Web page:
Windrider is a celebration of life on the Llano Estacado. All of the motivic material is inspired by the contour of the land and the life in the wind of Eastern New Mexico and West Texas. The piece utilizes the ABA (fast-slow-fast) form that is common in a number of band works.

From the opening measures, one octatonic pitch collection is presented as both harmonic and melodic elements. Indeed, the first third of the piece utilizes only the 8 notes found in the collection, without deviation. The contour of the Llano Estacado is encoded in the chords and harmony throughout this section. Using GPS precise elevations were recorded on the route from Portales, NM to Lubbock, TX notable to the composer as a place of birth and present residence, respectively. These GPS elevations were then interpreted as collection of hills, valleys, slopes and plains. These four distinct shapes were realized at the piano as triads with hills having white notes on either side and a black in the middle, the converse for valleys, plains consisting of three black or white notes, and slopes either triad beginning on the note b. The chords were then filtered by the application of the single octatonic pitch collection and presented in strict order in the direction of the blowing wind, so characteristic to the area.

 

The wind is further suggested through the juxtaposition of groups of notes that accelerate and decelerate. This element is applied to harmonic rhythm, literal rhythm, dynamics, form, and melodic content throughout the piece. In addition a ‘whirlwind’ motive is realized as arpeggiations played by groups of woodwinds at varying tempi.

 

The aggressive opening section eventually dies away as the lyric middle section enters. This section is representative of the arroyos found on the edge of the Llano Estacado, as such only ‘valley chords’ are used here. These chords are colored by added chords that are a sixth away. The result are chords with deep colors that are contrasted by the simple melody that rests upon them.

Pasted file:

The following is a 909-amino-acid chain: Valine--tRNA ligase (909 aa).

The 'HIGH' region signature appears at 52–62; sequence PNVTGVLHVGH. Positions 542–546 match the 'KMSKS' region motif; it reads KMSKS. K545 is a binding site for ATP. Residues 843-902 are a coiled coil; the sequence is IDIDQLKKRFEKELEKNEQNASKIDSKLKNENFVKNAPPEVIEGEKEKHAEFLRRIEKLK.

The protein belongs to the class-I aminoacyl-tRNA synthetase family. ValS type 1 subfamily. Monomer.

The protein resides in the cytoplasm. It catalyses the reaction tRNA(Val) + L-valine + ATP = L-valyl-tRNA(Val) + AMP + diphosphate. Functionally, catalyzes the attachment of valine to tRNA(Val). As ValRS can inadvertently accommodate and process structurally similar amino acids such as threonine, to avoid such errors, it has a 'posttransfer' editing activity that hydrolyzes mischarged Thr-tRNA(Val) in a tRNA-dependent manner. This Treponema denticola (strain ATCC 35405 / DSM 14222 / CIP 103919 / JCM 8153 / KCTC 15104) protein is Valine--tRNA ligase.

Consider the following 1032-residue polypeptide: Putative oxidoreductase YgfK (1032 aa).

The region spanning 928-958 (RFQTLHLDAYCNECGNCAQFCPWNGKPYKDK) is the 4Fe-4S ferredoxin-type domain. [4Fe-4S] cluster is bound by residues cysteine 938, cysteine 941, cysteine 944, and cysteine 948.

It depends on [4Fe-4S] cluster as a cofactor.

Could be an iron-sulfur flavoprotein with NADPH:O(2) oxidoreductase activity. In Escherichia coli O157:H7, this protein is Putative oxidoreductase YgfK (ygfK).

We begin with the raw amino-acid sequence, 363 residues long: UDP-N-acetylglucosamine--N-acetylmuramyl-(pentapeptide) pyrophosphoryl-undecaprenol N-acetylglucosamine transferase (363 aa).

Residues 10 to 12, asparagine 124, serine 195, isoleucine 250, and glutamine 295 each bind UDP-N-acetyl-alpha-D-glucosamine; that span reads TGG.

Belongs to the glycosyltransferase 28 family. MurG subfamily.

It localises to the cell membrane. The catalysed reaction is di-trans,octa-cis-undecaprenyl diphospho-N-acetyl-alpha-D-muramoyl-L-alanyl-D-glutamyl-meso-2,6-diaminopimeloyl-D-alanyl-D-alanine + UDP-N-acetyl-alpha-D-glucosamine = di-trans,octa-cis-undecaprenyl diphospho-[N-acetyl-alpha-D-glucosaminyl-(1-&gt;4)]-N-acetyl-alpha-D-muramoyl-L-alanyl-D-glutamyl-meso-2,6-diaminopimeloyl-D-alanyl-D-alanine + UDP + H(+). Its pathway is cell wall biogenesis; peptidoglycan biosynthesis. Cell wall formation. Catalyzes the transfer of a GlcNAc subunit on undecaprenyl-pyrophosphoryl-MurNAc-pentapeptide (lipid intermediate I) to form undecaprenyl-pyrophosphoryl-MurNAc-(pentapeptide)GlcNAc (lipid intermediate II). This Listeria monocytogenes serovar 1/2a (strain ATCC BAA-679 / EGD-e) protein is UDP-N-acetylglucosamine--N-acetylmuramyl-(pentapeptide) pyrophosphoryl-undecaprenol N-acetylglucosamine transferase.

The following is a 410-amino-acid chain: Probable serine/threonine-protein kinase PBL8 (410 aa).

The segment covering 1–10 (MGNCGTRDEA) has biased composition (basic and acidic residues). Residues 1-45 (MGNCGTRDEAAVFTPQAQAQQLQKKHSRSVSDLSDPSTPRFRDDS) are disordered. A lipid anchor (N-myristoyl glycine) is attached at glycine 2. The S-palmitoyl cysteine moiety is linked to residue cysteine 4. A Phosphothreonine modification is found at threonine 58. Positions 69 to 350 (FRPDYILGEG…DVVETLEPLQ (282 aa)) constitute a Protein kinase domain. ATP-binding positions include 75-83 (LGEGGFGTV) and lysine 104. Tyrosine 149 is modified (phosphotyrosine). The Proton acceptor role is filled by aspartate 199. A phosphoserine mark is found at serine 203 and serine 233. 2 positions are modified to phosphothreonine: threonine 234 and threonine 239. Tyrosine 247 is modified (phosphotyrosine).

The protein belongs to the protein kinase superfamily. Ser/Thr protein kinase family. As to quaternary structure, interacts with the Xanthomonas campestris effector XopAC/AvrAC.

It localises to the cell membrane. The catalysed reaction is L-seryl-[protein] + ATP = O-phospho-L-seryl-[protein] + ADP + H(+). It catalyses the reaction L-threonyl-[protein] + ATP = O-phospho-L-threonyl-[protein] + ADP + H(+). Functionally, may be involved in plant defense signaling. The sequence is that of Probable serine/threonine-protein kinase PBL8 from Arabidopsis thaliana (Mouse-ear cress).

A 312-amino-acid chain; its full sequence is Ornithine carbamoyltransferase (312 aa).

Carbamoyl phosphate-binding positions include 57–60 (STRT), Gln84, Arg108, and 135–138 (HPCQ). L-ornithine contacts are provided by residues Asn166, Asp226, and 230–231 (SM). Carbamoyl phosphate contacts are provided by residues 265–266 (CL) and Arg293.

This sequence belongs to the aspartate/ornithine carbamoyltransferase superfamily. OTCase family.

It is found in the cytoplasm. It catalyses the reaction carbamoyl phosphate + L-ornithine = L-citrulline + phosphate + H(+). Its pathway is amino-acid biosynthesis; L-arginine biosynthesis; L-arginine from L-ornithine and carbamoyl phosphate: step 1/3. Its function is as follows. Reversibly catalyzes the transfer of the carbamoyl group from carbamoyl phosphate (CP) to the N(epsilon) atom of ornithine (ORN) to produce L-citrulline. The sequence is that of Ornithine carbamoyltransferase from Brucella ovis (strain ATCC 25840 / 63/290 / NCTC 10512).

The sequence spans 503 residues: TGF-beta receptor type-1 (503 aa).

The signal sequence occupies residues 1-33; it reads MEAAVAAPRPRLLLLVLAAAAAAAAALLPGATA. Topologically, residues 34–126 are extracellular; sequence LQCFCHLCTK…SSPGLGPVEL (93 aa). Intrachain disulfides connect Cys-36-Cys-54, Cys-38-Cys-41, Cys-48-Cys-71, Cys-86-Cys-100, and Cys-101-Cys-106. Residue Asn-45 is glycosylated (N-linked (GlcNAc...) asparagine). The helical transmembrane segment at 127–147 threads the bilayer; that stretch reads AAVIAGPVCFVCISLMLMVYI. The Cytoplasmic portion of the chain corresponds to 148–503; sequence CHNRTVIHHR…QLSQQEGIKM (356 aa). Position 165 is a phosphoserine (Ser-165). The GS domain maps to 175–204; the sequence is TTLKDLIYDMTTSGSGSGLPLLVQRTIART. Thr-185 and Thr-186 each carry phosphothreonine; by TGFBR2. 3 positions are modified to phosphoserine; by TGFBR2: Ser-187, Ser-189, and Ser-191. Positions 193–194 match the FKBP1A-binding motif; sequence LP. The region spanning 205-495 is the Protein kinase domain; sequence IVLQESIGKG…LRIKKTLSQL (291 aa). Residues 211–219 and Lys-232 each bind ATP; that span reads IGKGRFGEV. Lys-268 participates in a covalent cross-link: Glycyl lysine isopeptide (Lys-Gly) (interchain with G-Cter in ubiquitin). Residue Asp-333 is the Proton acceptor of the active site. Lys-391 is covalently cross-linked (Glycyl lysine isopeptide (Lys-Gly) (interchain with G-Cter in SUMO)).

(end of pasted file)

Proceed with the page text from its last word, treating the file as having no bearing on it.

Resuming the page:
The reemergence of the octatonic tones hints at a formal return after the somber, reflective middle part of the piece. The quickening movement between the tonal area of F and B the reemergence of the A section heightens the suspense before the return. The recapitulation contrasts the beginning of the piece in that this time both melodic ideas are presented simultaneously as the trumpet and xylophone share a unison staccato passage that help ratchet up the tension in preparation for the final statement of the main theme. After the main theme, the tonal area shifts to reflect the chords from the middle of the piece and the slow theme is heard once again, this time over quick articulation of the brass. As the movement of the chords and melodic material rise, exhilaration reflective of the experience of the feeling of the brisk wind on the high plains is achieved. The coda follows and brings the piece to its conclusion, reinforcing the thematic and motivic material from all that has transpired.

The Windrider score may be downloaded at-
Barnhouse Music

Windrider may be purchased from-
Barnhouse Music

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